Author John McPhee on the delete key

September 24, 2015

John McPheeJohn McPhee’s books got my attention in the early 1970s and I’ve been a reader of his since then. Of course, he’s often in the The New Yorker magazine, that bastion of great writing and especially great creative nonfiction. So when I saw his latest essay about writing in the Sept. 14, 2015 issue, I knew I had to at least mention the piece, and call it to the attention of writers I know.

The piece is called Writing by Omission and its basic premise is that less is more when it comes to great writing.

I have to agree.  Of course, I’m in good company–Mark Twain also believed we writers needed to “kill all our little darlings” –all those details and turns of a phrase we are so attached to but that serve better in their omission than in the piece.

Novice writers have a hard time with this.  “Oh, but I NEED that stuff to tell the story!”  How many times have I heard this from writing students, workshop participants or writer friends?

And how many times have I, myself, said it?

Oh yes, me, too. I’ve been guilty.

McPhee began to learn this lesson many decades ago, when his New Yorker editor deleted 85 percent of a piece about oranges he submitted.

That’s harsh, isn’t it? Why, it’s nearly the entire piece! You can see why he would be distressed. What writer wouldn’t be upset?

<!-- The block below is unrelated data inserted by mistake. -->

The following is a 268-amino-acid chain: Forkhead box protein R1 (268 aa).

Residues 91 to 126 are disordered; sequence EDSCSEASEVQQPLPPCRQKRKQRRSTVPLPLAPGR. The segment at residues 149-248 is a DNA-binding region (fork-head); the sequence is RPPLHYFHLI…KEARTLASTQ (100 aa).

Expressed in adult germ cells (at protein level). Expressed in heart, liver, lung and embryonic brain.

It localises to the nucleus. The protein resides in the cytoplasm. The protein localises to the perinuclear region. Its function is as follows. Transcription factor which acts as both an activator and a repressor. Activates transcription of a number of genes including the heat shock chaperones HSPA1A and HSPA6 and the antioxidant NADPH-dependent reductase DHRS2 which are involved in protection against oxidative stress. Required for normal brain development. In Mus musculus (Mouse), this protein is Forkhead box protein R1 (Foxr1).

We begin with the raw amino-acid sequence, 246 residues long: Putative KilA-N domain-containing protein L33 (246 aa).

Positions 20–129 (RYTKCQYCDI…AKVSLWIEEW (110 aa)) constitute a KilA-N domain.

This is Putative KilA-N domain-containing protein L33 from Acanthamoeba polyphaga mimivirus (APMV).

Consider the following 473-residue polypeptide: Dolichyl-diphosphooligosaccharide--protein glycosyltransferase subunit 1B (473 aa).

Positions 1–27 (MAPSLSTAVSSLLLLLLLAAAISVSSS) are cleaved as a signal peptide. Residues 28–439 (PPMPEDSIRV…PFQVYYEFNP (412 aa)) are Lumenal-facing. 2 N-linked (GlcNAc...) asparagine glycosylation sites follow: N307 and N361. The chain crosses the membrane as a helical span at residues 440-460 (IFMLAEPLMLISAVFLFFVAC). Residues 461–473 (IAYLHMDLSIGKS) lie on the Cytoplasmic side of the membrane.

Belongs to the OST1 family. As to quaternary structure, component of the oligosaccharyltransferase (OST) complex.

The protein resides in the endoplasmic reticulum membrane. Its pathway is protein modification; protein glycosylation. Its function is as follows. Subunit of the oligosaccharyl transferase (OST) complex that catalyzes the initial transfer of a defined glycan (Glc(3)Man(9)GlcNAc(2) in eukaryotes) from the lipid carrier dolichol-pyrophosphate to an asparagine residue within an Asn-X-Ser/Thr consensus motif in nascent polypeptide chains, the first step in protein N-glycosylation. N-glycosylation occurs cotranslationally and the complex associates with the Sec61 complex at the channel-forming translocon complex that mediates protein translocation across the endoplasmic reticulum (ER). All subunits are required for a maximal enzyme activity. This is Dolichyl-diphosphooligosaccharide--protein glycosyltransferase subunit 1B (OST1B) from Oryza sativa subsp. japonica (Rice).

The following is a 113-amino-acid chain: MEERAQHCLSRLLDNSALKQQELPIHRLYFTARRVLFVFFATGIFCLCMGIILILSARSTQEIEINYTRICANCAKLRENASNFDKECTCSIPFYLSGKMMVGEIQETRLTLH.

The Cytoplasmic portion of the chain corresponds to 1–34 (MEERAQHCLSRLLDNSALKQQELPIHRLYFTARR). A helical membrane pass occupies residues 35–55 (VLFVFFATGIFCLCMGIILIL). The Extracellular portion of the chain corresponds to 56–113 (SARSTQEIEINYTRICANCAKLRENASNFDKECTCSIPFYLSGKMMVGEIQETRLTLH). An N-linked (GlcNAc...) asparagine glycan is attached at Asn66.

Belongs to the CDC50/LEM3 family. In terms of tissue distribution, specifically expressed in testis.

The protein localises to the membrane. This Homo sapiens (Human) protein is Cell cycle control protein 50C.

In his New Yorker piece, McPhee goes on to explain how it all unfolded –in excruciating detail, I might add–but in this case, the detail serves. (In the interests of full disclosure I have to say that sometimes writers in that magazine drone on and on with so much detail that fails to serve. Fails to serve me, in any case. So the irony that this piece on deletion appeared in this particular magazine does not escape me.)

Early in the essay, McPhee points this out: Writing is selection. Just to start a piece of writing you have to choose one word and only one from more than a million in the language. Now keep going. What is your next word? Your next sentence, paragraph, section, chapter? Your next ball of fact. You select what goes in and you decide what stays out.

Yes, exactly. We may do it unconsciously or consciously.  I do it consciously when I edit my work and see how much better it is with other choices.

McPhee’s comparison to a sculptor’s work fits beautifully:  Sculptors address the deletion of material in their own analogous way. Michelangelo: “The more the marble wastes, the more the statue grows.” Michelangelo: “Every block of stone has a statue inside it, and it is the task of the sculptor to discover it.”

Yes, the story is there, writers. It’s up to us to find it.

And he quotes Ernest Hemingway: “If a writer of prose knows enough about what he is writing about he may omit things that he knows and the reader, if the writer is writing truly enough, will have a feeling of those things as strongly as though the writer had stated them. The dignity of movement of an iceberg is due to only one-eighth of it being above water.”